The healthcare sector is expected to grow at a compound annual growth rate (CAGR) of 15.8 per cent from 2021 to 2030. Owing to increased population and high rate of patients with chronic complications, demand for telehealth is high.
Healthcare providers are thus adopting technology methodologies like telehealth and telemedicine to enhance their services.
Telemedicine is one of the services that rely heavily on information and communication technology (ICT) to link patients to healthcare professionals.
Telehealth could include two clinicians discussing a case over a video conference; a robotic surgery through remote access; or physical therapy via digital monitoring instruments, live feed and application combinations.
It could also involve tests being forwarded between facilities for interpretation by a higher specialist or use of artificial intelligence (AI) technology to remotely predict which chronic obstructive pulmonary disease (COPD) patients are at high risk for an exacerbation of symptoms.
In developed countries like the US, tele-technology is highly practised. New York City-based TytoCare provides patients with a device that can remotely make recordings of the heart and lungs; perform imaging of the ear, mouth and skin; and detect body temperature. The information is transmitted to the physician in real time through an app.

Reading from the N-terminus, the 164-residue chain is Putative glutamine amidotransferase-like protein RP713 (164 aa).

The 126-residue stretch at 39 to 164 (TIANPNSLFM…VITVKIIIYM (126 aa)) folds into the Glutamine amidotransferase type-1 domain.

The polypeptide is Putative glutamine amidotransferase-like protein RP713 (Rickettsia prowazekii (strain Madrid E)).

Statistics show thousands of people in Kenya are limited in their usual activities by chronic health conditions, contributing to their having trouble in consulting a doctor in person. But telehealth has the potential to reduce healthcare costs, improve patient outreach and health outcomes, as well as change the way providers treat their patients.
A lot of benefits
The Covid-19 pandemic has prompted the use of virtual care technology, making direct hospital consultation unnecessary at rates higher than before. Use of virtual care technology in the pandemic frontline to non-Covid-19 consultation in both in- and out-patient clinics has shown a lot of benefits from the care provider perspective and the patient’s perspective.
Advancement of tele-technology in Kenya, and Africa in general, will create room for remote patient monitoring and store-and-forward services. That will help healthcare providers to monitor and care for patients who may be too sick to go to hospital, especially the ones recovering from surgery, the elderly and those with chronic conditions.
Unfortunately, despite the Kenya Medical Practitioners and Dentists Council (KMPDC) early this year approving around 20 healthcare providers to facilitate telehealth services, efforts to adopt the technology in the country face major obstacles — such as lack of advanced horizontal infrastructure (lack of technology infrastructure and low internet penetration, lack of reliable electricity in rural areas, as well as uneven regulation and legislation.
There is, therefore, an urgent need to remove such stumbling blocks to the provision of these cutting-edge technologies in the country’s healthcare sector for the benefit of Kenyans.